WARNING: The following contains spoilers for Marauders #10, by Gerry Duggan, Stefano Caselli, Edgar Delgado, VC’s Cory Petit and Tom Muller, available now.
Subtlety has never been the White Queen’s strong suite, and Emma Frost’s latest encounter with several enemies left them changed on a basic, psychological level. Marauders #10 offers up this very situation and sees Frost instantly embrace a tactic that few other X-Men would’ve considered.
Using her powers, Emma Frost literally wiped the intolerance from the minds of several mutant-hating foes. The White Queen encountered them when she was on an X-Men team that was trying to retrieve some dangerous weapons designed by Forge from the crew of a Russian ship. The scene in question was a remarkably short one, quickly glossed over and not mentioned by the likes of Forge, Bishop, Pyro or the others who helped execute the plan, but the implications are vast and disturbing.
Rather than killing or imprisoning the defeated soldiers, Frost used her psychic powers to change the nature of how they think. She told them that, from now on, they would be unable to think negatively about oppressed people. She specifically lists gay, disabled and trans people, and the very idea of thinking negatively about any of them will make the Russians physically ill.
By essentially rewriting their minds to force tolerance upon them, Frost crosses a perilous moral threshold, but she does so for laudable reasons.
The concepts of tolerance have long been relevant to the X-Men universe, and the parallels between mutants and traditionally disenfranchised communities have been present since the team’s creation. While the X-Men have been focused on securing the future of mutantkind for the last few months, this scene reinforces that the idea of fighting intolerance is still a core tenant of the franchise.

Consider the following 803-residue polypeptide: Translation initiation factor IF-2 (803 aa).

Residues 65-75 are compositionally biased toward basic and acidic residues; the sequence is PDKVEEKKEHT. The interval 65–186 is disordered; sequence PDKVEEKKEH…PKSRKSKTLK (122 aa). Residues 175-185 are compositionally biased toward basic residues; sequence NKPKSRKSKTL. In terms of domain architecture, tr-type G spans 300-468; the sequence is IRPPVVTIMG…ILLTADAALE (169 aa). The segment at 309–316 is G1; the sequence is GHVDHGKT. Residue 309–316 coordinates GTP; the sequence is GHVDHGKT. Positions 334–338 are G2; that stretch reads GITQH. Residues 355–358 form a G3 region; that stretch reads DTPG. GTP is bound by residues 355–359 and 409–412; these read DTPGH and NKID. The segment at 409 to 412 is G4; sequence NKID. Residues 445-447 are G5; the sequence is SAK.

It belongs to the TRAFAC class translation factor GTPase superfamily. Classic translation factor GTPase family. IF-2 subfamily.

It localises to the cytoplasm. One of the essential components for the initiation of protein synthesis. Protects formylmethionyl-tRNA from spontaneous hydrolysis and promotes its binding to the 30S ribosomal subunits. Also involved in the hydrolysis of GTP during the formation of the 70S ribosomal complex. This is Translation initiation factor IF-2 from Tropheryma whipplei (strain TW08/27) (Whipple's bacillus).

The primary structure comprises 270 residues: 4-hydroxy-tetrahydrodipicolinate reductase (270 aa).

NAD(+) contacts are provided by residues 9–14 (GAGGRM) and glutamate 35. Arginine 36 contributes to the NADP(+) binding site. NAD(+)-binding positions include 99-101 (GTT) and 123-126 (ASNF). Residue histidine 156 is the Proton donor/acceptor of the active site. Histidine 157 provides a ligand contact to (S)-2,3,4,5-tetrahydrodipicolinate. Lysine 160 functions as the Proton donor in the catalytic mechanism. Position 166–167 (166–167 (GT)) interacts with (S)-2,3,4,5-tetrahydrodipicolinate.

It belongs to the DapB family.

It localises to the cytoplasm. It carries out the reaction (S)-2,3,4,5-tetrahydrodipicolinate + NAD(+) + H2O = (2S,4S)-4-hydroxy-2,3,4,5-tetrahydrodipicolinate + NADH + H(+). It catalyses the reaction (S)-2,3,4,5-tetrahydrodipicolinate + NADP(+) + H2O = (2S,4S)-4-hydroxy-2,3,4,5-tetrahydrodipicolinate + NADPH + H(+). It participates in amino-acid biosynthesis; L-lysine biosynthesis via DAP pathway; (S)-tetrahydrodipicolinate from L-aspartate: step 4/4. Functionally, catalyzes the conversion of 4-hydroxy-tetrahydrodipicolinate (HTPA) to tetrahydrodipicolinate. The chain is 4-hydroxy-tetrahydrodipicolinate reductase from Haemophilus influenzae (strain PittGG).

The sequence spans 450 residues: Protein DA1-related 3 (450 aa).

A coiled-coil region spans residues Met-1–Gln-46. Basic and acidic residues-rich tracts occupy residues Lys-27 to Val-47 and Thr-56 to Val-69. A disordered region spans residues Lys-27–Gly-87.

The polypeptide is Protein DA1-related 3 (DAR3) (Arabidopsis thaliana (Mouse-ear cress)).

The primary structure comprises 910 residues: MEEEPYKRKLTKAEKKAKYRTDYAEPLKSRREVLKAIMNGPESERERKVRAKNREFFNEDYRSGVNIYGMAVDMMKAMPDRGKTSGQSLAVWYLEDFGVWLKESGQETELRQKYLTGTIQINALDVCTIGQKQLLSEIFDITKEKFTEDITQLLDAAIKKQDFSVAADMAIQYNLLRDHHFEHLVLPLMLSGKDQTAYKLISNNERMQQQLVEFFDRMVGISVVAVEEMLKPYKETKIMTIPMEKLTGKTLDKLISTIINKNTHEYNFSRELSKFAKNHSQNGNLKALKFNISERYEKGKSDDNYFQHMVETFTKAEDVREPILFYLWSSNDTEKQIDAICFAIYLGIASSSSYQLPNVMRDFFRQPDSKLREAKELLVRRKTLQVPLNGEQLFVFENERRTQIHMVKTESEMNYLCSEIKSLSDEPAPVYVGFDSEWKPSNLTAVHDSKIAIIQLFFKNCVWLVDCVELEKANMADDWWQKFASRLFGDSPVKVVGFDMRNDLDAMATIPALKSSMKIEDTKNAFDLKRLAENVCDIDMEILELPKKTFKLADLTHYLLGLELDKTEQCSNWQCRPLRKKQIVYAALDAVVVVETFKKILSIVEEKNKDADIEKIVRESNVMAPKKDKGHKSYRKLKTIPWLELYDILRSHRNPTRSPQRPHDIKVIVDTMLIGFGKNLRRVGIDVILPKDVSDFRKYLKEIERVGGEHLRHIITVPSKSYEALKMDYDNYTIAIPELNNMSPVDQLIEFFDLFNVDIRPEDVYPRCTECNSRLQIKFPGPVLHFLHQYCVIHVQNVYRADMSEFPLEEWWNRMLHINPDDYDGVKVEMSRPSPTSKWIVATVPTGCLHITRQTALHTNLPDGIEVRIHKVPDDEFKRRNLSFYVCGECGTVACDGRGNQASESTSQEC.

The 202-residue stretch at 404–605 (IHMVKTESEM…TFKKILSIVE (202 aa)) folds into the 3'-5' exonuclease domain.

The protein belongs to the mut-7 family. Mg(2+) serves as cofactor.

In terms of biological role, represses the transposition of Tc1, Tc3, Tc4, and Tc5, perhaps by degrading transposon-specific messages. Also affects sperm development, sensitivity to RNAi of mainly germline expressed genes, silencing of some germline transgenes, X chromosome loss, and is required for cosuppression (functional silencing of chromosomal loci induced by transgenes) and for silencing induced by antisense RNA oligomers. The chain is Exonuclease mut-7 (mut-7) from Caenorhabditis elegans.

While the X-Men have changed plenty of minds with their actions, deeds and words, radically altering the minds of their foes is a moral event horizon that most X-Men have never crossed. However, Emma Frost has never exactly been a paradigm of goodness. Although she’s mostly outgrown the villain she originally was when she debuted, she hasn’t always fouth the X-Men’s worthwhile fight by anyone’s rules other than her own.
As numerous discussions about the ethics of telepathy have proven, there’s a fundamental wrongness to altering a person’s nature against their will. This is like a shortcut to that same form of reprogramming present in films like A Clockwork Orange, where society’s authority chooses what is right and makes others bend towards it whether they like it or not. It speaks to the nature of free will and what it even means to have a personality and agency.
In this situation, it’s tempting to dismiss Frost’s actions as justifiable. The men were likely killers, and their anti-mutant mission would have ended in suffering and death for mutants and others. While they clearly needed to be stopped, Emma’s actions bring up the complex moral quandary of whether or not it’s ever acceptable to physically reprogram them in the process, potentially making them different people.
Because these soldiers as clear cut villains and Frost’s goals are so laudable, it’s relatively easy to justify her actions. However, she also deprives these soldiers of the chance to come around to a more tolerant viewpoint from conventional means. Within the Marvel Universe, plenty of characters who walked the wrong path came to realize the error of their ways on their own accord, including Emma Frost, who went from being a major X-Men villain to one of the team’s leaders.
For most of her existence, Emma Frost has thrived in the moral grey area between being not-quite-a-hero and not-quite-a-villain. After Frost was created by Chris Claremont and John Byrne in 1980’s Uncanny X-Men #129, she spent those early years as a formidable foe of the X-Men in the Hellfire Club. It wasn’t until the death of the Hellions, the first team of young mutants she trained, that she really turned into more of a hero, and that process continued through her tenure mentoring Generation X throughout the ’90s and her tenure on the main X-Men teams in the ’00s. Considering that past, Emma’s decision to condemn others for their villainous actions with no chance of redemption is especially questionable.
As the old adage goes, no one thinks that they’re the villain of their own story, and that holds especially true for Emma Frost, who has regularly embraced morally questionable tactics in the pursuit of more ultimately noble goals.
While there’s still a very real question about whether these kinds of ends justify these kinds of means, they clearly do for Emma Frost, who has rarely hesitated to put her thoughts into actions, even if they cross a line.
In Marauders, a veteran X-Men leader just did something that blurs the line between heroism and villainy even more than they usually do.